Felcher Adam Schiff
2019-02-12 13:22:56 UTC
told a victim he was a cartoonist, earning him the nickname "the
Doodler," are hoping the mysterious murderer will finally -- and
fittingly -- be undone by a sketch.
The killer terrorized San Francisco's gay community in 1974 and
1975, stabbing at least five men to death and birthing a series
of cold cases that still have investigators hitting a brick wall
four decades later. On Wednesday, officials released a drawing
of what the suspect may look like today.
The killer became known as "the Doodler" after a survivor told
authorities his attacker described himself as a cartoonist and
was seen doodling as the men talked at a late-night diner.
Police discovered the body of the Doodlers first known victim
on Jan. 27, 1974. An anonymous caller reported seeing a body,
later identified as Gerald Cavanaugh, 50, near Ocean Beach in
GOLDEN STATE KILLER SUSPECT CHARGED WITH 1975 KILLING BELIEVED
TO BE HIS FIRST
Three other bodies were discovered along the beach and another
was located in Golden Gate Park.
"In the 1970s, this was gripping the gay community and San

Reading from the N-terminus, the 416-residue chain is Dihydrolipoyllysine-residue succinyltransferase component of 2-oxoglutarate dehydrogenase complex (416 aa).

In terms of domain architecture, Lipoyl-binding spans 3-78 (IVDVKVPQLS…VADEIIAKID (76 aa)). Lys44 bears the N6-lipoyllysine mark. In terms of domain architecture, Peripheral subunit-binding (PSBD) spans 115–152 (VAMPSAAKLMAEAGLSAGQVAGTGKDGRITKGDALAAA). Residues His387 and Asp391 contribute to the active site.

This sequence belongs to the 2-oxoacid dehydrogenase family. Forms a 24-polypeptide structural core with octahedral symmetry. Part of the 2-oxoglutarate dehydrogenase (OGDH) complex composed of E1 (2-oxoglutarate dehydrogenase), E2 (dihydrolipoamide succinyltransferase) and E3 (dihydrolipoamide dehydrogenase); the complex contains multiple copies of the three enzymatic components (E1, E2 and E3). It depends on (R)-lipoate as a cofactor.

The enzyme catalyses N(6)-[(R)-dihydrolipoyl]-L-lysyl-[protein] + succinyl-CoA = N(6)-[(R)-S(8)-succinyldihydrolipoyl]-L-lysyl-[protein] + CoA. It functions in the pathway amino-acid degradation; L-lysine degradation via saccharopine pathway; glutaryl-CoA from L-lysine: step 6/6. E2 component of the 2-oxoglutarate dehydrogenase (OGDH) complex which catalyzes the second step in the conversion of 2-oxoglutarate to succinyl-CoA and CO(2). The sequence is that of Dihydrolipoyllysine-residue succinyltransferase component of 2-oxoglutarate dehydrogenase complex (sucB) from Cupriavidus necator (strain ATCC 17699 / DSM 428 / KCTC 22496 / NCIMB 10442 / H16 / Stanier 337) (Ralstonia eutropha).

Francisco," police Commander Greg McEachern said at a news
conference on Wednesday.
McEachern said authorities were releasing the new sketch in
hopes of bringing justice to victims of the "horrendous
The killer targeted men he met at after-hours gay clubs and
restaurants in San Francisco and usually sketched them and had
sex -- before stabbing them to death. The man was described as
being about 5-feet-11 with a lanky build.
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At the time of the murders, the Doodler was likely in his early
20s. A man was arrested in 1976 after a witness provided a
description of the serial killer. But the individual, who
remains a person of interest in the killings, was never charged.
RUSSIAN OFFICIALS REOPEN PROBE INTO MYSTERIOUS DEATHS OF NINE
SKIERS IN 1959 DYATLOV PASS INCIDENT
Police announced a $100,000 reward Wednesday for information
leading to an arrest and they released the audio of the 911 call
authorities received in January 1974 reporting Cavanaughs body.
They are still seeking information about the identity of the
caller, who declined to give his name.
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"I believe there might be a dead person," the caller said. "But
I didn't want to get too close to him because you never know
what could happen."
The Associated Press contributed to this report.